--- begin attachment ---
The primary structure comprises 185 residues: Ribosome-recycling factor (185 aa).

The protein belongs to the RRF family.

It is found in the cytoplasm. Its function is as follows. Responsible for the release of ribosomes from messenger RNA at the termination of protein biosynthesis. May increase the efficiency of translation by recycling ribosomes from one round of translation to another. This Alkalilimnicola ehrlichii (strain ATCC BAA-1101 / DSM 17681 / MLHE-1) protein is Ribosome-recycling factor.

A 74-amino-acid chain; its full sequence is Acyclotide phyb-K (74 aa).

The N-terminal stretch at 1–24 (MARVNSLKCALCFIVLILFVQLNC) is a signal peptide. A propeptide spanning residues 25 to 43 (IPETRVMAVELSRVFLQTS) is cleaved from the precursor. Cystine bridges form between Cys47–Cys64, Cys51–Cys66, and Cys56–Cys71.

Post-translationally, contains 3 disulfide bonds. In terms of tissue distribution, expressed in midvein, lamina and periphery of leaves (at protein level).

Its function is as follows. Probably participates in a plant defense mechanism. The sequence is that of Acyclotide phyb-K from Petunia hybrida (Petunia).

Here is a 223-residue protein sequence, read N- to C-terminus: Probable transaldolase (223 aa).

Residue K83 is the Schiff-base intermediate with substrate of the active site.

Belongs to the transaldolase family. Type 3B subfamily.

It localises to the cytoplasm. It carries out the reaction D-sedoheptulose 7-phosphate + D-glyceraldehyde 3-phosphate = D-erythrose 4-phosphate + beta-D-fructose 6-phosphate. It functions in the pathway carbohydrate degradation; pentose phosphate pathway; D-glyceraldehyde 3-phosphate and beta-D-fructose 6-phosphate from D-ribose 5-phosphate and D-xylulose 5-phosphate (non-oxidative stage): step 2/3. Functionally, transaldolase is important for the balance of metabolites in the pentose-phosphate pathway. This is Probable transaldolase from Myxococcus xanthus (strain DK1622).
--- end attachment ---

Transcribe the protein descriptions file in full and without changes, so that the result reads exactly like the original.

The primary structure comprises 185 residues: Ribosome-recycling factor (185 aa).

The protein belongs to the RRF family.

It is found in the cytoplasm. Its function is as follows. Responsible for the release of ribosomes from messenger RNA at the termination of protein biosynthesis. May increase the efficiency of translation by recycling ribosomes from one round of translation to another. This Alkalilimnicola ehrlichii (strain ATCC BAA-1101 / DSM 17681 / MLHE-1) protein is Ribosome-recycling factor.

A 74-amino-acid chain; its full sequence is Acyclotide phyb-K (74 aa).

The N-terminal stretch at 1–24 (MARVNSLKCALCFIVLILFVQLNC) is a signal peptide. A propeptide spanning residues 25 to 43 (IPETRVMAVELSRVFLQTS) is cleaved from the precursor. Cystine bridges form between Cys47–Cys64, Cys51–Cys66, and Cys56–Cys71.

Post-translationally, contains 3 disulfide bonds. In terms of tissue distribution, expressed in midvein, lamina and periphery of leaves (at protein level).

Its function is as follows. Probably participates in a plant defense mechanism. The sequence is that of Acyclotide phyb-K from Petunia hybrida (Petunia).

Here is a 223-residue protein sequence, read N- to C-terminus: Probable transaldolase (223 aa).

Residue K83 is the Schiff-base intermediate with substrate of the active site.

Belongs to the transaldolase family. Type 3B subfamily.

It localises to the cytoplasm. It carries out the reaction D-sedoheptulose 7-phosphate + D-glyceraldehyde 3-phosphate = D-erythrose 4-phosphate + beta-D-fructose 6-phosphate. It functions in the pathway carbohydrate degradation; pentose phosphate pathway; D-glyceraldehyde 3-phosphate and beta-D-fructose 6-phosphate from D-ribose 5-phosphate and D-xylulose 5-phosphate (non-oxidative stage): step 2/3. Functionally, transaldolase is important for the balance of metabolites in the pentose-phosphate pathway. This is Probable transaldolase from Myxococcus xanthus (strain DK1622).